"There's somebody who's really interested in sabotaging the case," said one of the targets, Mazen Masri, who teaches at City University, London and is advising the plaintiffs' attorney in the case in Israel.

Masri said the operatives were "looking for dirt and irrelevant information about people involved."

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Dems' 2020 field now includes Minnesota Sen. Amy Klobuchar

MINNEAPOLIS (AP) — Minnesota Sen. Amy Klobuchar on Sunday joined the growing group of Democrats jostling to be president and positioned herself as the most prominent Midwestern candidate in the field, as her party tries to win back voters in a region that helped put Donald Trump in the White House.

"For every American, I'm running for you," she told an exuberant crowd gathered on a freezing, snowy afternoon at a park along the Mississippi River with the Minneapolis skyline in the background.

"And I promise you this: As your president, I will look you in the eye. I will tell you what I think. I will focus on getting things done. That's what I've done my whole life. And no matter what, I'll lead from the heart," the three-term senator said.

Klobuchar, who has prided herself for achieving results through bipartisan co-operation, did not utter Trump's name during her kickoff speech. But she did bemoan the conduct of "foreign policy by tweet" and said Americans must "stop the fear-mongering and stop the hate. ... We all live in the same country of shared dreams." And she said that on her first day as president, she would have the U.S. rejoin an international climate agreement that Trump has withdrawn from.

Trump responded to Klobuchar's announcement with a tweet mocking her stance on global warming, a phenomenon he has disputed in the past. He wrote that Klobuchar talked proudly "of fighting global warming while standing in a virtual blizzard of snow, ice and freezing temperatures. Bad timing. By the end of her speech she looked like a Snowman(woman)!" Trump often overlooks evidence of record global warming and conflates cold spells and other incidents of weather with climate, which is long-term.

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Top Pentagon official in Afghanistan amid push for peace

KABUL, Afghanistan (AP) — The Pentagon's top official made an unannounced visit to Afghanistan on Monday to meet with U.S. commanders and Afghan leaders amid a push for peace with the Taliban.

Pat Shanahan, the recently installed acting secretary of defence, said he has no orders to reduce the U.S. troop presence, although officials say that is at the top of the Taliban's list of demands in exploratory peace negotiations.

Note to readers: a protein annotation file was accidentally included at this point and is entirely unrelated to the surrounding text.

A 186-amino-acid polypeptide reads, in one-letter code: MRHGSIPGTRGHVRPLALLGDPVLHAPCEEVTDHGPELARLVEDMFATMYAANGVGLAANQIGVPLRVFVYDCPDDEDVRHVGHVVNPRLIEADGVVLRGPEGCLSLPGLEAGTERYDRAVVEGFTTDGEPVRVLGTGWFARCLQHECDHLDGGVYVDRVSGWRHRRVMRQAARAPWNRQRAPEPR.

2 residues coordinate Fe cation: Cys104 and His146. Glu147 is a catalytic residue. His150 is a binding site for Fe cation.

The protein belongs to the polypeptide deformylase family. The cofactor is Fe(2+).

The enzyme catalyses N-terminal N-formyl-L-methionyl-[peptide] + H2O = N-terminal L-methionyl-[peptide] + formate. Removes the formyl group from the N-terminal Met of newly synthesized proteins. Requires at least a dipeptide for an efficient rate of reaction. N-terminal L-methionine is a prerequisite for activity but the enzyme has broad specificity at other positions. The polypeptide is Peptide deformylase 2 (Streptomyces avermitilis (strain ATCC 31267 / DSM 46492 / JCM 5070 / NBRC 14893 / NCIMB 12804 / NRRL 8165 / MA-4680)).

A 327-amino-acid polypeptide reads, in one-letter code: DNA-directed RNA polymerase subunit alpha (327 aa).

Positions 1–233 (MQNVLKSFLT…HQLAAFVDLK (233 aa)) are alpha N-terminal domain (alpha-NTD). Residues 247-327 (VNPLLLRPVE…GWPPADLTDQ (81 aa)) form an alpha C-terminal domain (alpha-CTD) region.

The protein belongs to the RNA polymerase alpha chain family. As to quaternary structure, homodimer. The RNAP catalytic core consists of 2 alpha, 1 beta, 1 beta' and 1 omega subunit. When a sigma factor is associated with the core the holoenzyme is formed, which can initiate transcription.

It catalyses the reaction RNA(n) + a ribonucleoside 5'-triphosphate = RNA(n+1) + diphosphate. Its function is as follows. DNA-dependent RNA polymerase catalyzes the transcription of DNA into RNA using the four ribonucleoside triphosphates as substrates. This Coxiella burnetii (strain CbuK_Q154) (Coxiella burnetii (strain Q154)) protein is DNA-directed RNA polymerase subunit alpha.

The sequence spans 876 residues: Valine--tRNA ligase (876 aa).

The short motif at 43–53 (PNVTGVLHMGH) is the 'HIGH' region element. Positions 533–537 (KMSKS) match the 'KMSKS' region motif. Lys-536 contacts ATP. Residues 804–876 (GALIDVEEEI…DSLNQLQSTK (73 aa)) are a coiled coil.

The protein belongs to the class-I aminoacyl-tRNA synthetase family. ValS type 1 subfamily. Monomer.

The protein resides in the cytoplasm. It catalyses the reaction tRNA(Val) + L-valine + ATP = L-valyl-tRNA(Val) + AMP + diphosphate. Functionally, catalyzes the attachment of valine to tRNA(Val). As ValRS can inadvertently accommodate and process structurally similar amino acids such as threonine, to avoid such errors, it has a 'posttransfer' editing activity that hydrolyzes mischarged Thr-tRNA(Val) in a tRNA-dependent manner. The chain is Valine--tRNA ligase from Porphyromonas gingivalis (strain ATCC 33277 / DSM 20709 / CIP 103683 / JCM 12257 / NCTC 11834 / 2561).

Shanahan said he is encouraged that President Donald Trump's administration is exploring all possibilities for ending a 17-year war, the longest in American history.

But he stressed that peace terms are for the Afghans to decide. Thus far the Taliban have refused to negotiate with the government of President Ashraf Ghani, calling it illegitimate. Washington is trying to break that impasse.

"The Afghans have to decide what Afghanistan looks like. It's not about the U.S., it's about Afghanistan," Shanahan told reporters travelling with him from Washington.

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Drake wins rap song Grammy, Childish Gambino makes history

LOS ANGELES (AP) — Drake surprised the music world Sunday when he emerged on the Grammy stage to accept the best rap song trophy but told the room of musicians that winning awards isn't necessary if you have real fans attending your concerts and singing your songs.

Drake, who rarely attends awards shows, won the honour for his massive hit "God's Plan."

"You've already won if you have people who are singing your songs word for word, if you're a hero in your hometown. Look, if there are people who have regular jobs who are coming out in the rain and the snow, spending their hard-earned money to buy tickets to come to your shows, you don't need this right here. I promise you. You already won," he said at the Staples Center in Los Angeles.

He tried to continue speaking but was cut off as the ceremony suddenly went to a commercial.

Rap has endured a longtime losing streak at the Grammys. The last time a rapper won album of the year was in 2004, with Outkast. Only a handful of rappers have won best new artist.

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Possible impeachment could further upend Virginia politics

RICHMOND, Va. (AP) — Virginia lawmakers on Monday will reluctantly face the unprecedented prospect of impeaching the state's second most powerful leader as they struggle to address revelations of past racist behaviour and allegations of sexual assault roiling its highest levels of office.